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Global warming has reached Germany: everywhere the temperature is rising. We reveal which regions have recorded the strongest increases.
EDJNet's investigation shows that every major city in Europe is warmer in the 21st century than it was in the 20th. Seven Croatian cities are included in the analysis: Zagreb, Split, Rijeka, Osijek, Slavonski Brod, Pula, and Zadar.
In the coming years, Slovenian citizens will experience a whole range of negative effects of climate change, including heat waves, winters without snow, droughts, floods and other extreme weather events
The European Data Journalism Network has recently published a collaborative investigation on the dramatic increase of average temperatures in Europe in the last century. The outcome was jointly published in 16 countries and 12 languages, and were republished by more than 100 European media outlets.
Longer uninterrupted heat periods in Slovenia will be increasingly frequent and intense. The country does not have an integrated strategy to combat climate change yet.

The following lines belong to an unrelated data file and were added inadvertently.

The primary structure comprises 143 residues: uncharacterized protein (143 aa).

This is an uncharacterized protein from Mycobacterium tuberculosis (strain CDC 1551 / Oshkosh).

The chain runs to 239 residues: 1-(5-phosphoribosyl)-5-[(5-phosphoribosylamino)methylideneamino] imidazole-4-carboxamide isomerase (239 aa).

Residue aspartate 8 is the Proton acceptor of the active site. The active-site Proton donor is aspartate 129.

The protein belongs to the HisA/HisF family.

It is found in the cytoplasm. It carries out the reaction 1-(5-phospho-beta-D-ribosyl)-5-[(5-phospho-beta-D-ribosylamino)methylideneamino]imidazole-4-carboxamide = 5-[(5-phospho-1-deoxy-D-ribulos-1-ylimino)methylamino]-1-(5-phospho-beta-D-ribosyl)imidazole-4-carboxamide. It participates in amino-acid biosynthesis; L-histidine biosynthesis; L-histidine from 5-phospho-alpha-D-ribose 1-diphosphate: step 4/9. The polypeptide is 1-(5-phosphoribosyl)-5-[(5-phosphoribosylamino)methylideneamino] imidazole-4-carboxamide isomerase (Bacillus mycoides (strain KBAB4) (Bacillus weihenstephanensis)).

In July 2018 European Data Journalism Network (EDJNet), a consortium of media from all over Europe, among which H-Alter, started a survey among 505 European cities about local responses to temperature changes. The results of the survey are used to explore how cities respond to temperature increases, and they also give an insight to general attitude towards climate change.
Hydrogeological disasters in Slovenia account for over 150 million euros of damage a year. And they are often worsened by human interventions. Especially because the country has tolerated construction in flood-prone areas for several decades.
All the resources for a sustainable lifestyle, or at least for reducing its environmental impact, are located geographically through the Open Street Map.
Data collected by European Space Agency satellites is used not only to study the impact of global warming on polar regions, but also to predict the consequences that melting ice and rising sea levels will have on our economies over the next hundred years.
The European Environment Agency created an interactive map to explore the evolution of water stress over time. Data are available since 1990.